Cheating : Deliberately doing fewer reps than required, or reporting a better score than was earned.
Picture the scene. It's a Tuesday night, you're at the box.
The class is full of people you know, everyone is having a laugh.
The WOD starts, you're keeping pace against the guy beside you.
You're ahead of him the whole way.
He's a round behind you at the halfway mark.
You absolutely slog your guts out to the very end.
Coach calls time, and asks for scores.
He claims to be a whole round AHEAD of you.
Either your boxmate is suffering from a series of unfortunate, completely accidental, yet consecutive miscounts...or you are WODing next to one of CrossFit's most notorious and frustrating characters - The CrossFit Cheater.
They start their box jumps after you, but are always finished first.
They claim they "always lose count", but never ever do too many reps.
They post amazing times during the regular season, but get smashed during the Open.
As a Coach, the concept of cheating in CrossFit workouts is both fascinating and infuriating.
It would be easier to understand if I was handing out cash prizes for top scores on a Tuesday night.
If my members were battling for a spot on a team that was going to Carson.
If this was the Hunger Games, and the bottom 3 have to fight to the death each day.
But they're not.
There is literally no gain or reward waiting for them at the end of their effort that is greater than the effort itself.
If someone wants to be lazy and do half the work, why bother to do it in front of a group of people? You can do half the work at a Globo Gym, and no one would ever know.
Unless that's the point.
The only gains that are being made from a cheated score are to the cheater's ego.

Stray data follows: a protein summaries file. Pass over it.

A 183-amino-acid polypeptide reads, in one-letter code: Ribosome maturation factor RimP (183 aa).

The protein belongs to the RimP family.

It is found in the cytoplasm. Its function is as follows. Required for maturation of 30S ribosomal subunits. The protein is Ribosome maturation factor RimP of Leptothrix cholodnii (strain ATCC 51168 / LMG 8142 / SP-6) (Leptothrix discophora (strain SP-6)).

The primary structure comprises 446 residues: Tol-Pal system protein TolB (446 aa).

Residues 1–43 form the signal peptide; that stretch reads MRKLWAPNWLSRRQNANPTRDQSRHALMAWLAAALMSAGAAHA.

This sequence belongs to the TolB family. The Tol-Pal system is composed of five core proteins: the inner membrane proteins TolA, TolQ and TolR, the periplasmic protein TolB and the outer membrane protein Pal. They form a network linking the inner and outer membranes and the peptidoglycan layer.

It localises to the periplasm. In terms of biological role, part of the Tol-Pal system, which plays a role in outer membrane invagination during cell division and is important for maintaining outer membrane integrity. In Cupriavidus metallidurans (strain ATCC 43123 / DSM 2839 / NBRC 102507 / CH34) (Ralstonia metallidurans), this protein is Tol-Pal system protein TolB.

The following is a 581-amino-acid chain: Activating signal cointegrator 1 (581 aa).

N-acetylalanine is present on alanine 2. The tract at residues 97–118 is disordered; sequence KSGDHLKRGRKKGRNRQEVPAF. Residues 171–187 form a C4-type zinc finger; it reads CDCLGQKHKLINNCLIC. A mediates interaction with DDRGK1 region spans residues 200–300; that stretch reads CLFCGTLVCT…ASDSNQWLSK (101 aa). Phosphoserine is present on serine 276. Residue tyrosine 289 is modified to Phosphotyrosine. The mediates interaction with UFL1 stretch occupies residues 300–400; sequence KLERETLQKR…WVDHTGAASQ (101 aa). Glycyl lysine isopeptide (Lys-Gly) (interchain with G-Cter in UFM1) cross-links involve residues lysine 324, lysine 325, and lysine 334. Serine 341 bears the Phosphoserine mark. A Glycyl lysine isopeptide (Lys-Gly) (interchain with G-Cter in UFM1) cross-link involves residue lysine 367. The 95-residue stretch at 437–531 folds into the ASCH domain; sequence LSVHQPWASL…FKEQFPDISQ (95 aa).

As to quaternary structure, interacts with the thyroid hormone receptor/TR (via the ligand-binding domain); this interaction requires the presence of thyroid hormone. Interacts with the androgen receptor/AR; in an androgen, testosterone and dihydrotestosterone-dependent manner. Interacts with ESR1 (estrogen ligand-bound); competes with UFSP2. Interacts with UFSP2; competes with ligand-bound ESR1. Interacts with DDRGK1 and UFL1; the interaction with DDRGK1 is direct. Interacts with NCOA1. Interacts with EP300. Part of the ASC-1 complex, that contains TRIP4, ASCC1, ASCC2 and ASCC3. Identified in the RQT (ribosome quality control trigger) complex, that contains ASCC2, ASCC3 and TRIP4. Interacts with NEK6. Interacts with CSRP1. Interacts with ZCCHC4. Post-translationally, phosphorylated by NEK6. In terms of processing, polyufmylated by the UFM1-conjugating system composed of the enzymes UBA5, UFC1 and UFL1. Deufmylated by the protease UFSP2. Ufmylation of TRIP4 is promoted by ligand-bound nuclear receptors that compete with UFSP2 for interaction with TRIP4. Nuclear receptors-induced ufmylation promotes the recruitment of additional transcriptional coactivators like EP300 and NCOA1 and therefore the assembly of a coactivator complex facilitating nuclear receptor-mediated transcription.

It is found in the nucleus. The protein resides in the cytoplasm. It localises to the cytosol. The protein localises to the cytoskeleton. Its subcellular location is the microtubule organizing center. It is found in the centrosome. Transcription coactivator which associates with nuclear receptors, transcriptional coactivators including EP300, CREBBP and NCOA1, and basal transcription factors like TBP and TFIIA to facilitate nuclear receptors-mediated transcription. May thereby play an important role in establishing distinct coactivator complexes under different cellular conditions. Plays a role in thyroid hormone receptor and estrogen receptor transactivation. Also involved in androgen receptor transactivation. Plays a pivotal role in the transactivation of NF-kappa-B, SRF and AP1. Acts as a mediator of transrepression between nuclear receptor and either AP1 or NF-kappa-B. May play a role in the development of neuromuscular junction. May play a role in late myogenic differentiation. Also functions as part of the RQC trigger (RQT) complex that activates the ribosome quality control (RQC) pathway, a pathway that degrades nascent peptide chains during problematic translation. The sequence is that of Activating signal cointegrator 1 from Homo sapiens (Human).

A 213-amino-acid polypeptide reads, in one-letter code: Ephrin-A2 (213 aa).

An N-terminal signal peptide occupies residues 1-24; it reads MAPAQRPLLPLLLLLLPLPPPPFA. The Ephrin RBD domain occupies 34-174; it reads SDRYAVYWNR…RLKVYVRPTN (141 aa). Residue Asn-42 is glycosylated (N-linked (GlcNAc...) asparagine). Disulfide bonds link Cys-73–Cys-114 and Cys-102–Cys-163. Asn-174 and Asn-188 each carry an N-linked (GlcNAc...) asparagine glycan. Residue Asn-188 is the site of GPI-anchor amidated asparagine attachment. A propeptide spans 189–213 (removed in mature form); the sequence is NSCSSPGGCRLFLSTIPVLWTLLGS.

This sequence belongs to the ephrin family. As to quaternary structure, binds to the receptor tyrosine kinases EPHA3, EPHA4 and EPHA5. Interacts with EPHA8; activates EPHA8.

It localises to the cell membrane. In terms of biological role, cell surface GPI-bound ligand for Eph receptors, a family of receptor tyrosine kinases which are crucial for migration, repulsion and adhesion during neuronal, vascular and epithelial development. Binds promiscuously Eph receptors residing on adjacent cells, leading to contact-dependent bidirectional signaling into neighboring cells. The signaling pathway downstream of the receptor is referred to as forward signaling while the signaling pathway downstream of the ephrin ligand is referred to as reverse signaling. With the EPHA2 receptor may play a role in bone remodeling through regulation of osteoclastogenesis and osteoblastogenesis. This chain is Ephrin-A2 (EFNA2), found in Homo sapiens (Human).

Being seen to be better than they are.
"They're only cheating themselves!" We think. And we're mostly right.
They are cheating themselves, by failing to check their ego. For us Coaches, this is incredibly frustrating, because we know it means that no matter what we do, they will most likely fail to progress to the next level of their fitness. Because they are unable to accept where they actually are, they will never achieve their goals and get to where they want to be. They will never push themselves, because they will be too afraid to fail.
They are cheating themselves. But they are not only cheating themselves.
The CrossFit model of of the "fitness community" only works if we can trust the people we are training with. We trust them never to laugh at us for trying our best, we trust that they will share in our happiness when we succeed. We tell all our new members not to worry, that they have joined a tribe of people who are going to play by the rules, support them, and honour their effort.
The integrity of the community is incredibly important to our individual success.
When you cheat, not only do you give your community a reason not to trust you, you are saying that you don't trust them.
You don't trust them not to judge you for your performance.
You don't trust that they will still respect you if you don't finish where you want to.
You don't trust that they will respect your effort.
If you cheat, you are not a CrossFitter. You're just dressed like one.
But you could become a CrossFitter. Easily.
Starting with your next WOD, and every WOD after that.
Check your ego, trust your tribe, do the work, and earn your score.
When bogus scores are posted in our box, we always give that person the benefit of the doubt, because we know that that the root cause of any fragile ego is fear, and the only way to beat fear is to instill confidence. So we try to make that member feel good about their legitimate achievements.
We try to involve them more in the community. It's harder to lie to people you know and care about.
We reinforce the idea that effort is its own reward.
And remind our members that no one cares what their score is, so long as they earned it.
- Coach Kristen